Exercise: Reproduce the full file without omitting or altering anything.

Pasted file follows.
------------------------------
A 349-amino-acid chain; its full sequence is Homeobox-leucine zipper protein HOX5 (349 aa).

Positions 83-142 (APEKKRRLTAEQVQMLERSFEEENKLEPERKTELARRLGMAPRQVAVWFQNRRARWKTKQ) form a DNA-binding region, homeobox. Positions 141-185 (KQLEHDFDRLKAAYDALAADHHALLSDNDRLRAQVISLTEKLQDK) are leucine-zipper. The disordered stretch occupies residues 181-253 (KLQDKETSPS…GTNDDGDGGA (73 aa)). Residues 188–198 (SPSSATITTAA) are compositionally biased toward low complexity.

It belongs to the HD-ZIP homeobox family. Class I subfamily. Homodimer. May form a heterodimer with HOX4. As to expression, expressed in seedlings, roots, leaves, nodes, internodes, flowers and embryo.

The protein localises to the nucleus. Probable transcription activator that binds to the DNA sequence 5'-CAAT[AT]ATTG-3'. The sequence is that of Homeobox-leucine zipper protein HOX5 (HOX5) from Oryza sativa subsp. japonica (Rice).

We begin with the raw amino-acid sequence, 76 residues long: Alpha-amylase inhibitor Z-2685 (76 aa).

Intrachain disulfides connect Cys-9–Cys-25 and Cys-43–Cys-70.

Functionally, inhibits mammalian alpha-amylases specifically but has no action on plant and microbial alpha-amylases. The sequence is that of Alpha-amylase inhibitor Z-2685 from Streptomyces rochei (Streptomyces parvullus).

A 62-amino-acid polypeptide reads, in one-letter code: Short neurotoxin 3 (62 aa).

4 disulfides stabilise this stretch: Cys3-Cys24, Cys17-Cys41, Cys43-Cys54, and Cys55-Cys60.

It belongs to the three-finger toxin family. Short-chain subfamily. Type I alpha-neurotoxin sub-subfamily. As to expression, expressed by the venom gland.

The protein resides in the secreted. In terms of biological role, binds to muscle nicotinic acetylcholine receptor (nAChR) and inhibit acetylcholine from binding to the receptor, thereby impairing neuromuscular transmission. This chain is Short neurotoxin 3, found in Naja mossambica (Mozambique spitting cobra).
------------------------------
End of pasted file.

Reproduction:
A 349-amino-acid chain; its full sequence is Homeobox-leucine zipper protein HOX5 (349 aa).

Positions 83-142 (APEKKRRLTAEQVQMLERSFEEENKLEPERKTELARRLGMAPRQVAVWFQNRRARWKTKQ) form a DNA-binding region, homeobox. Positions 141-185 (KQLEHDFDRLKAAYDALAADHHALLSDNDRLRAQVISLTEKLQDK) are leucine-zipper. The disordered stretch occupies residues 181-253 (KLQDKETSPS…GTNDDGDGGA (73 aa)). Residues 188–198 (SPSSATITTAA) are compositionally biased toward low complexity.

It belongs to the HD-ZIP homeobox family. Class I subfamily. Homodimer. May form a heterodimer with HOX4. As to expression, expressed in seedlings, roots, leaves, nodes, internodes, flowers and embryo.

The protein localises to the nucleus. Probable transcription activator that binds to the DNA sequence 5'-CAAT[AT]ATTG-3'. The sequence is that of Homeobox-leucine zipper protein HOX5 (HOX5) from Oryza sativa subsp. japonica (Rice).

We begin with the raw amino-acid sequence, 76 residues long: Alpha-amylase inhibitor Z-2685 (76 aa).

Intrachain disulfides connect Cys-9–Cys-25 and Cys-43–Cys-70.

Functionally, inhibits mammalian alpha-amylases specifically but has no action on plant and microbial alpha-amylases. The sequence is that of Alpha-amylase inhibitor Z-2685 from Streptomyces rochei (Streptomyces parvullus).

A 62-amino-acid polypeptide reads, in one-letter code: Short neurotoxin 3 (62 aa).

4 disulfides stabilise this stretch: Cys3-Cys24, Cys17-Cys41, Cys43-Cys54, and Cys55-Cys60.

It belongs to the three-finger toxin family. Short-chain subfamily. Type I alpha-neurotoxin sub-subfamily. As to expression, expressed by the venom gland.

The protein resides in the secreted. In terms of biological role, binds to muscle nicotinic acetylcholine receptor (nAChR) and inhibit acetylcholine from binding to the receptor, thereby impairing neuromuscular transmission. This chain is Short neurotoxin 3, found in Naja mossambica (Mozambique spitting cobra).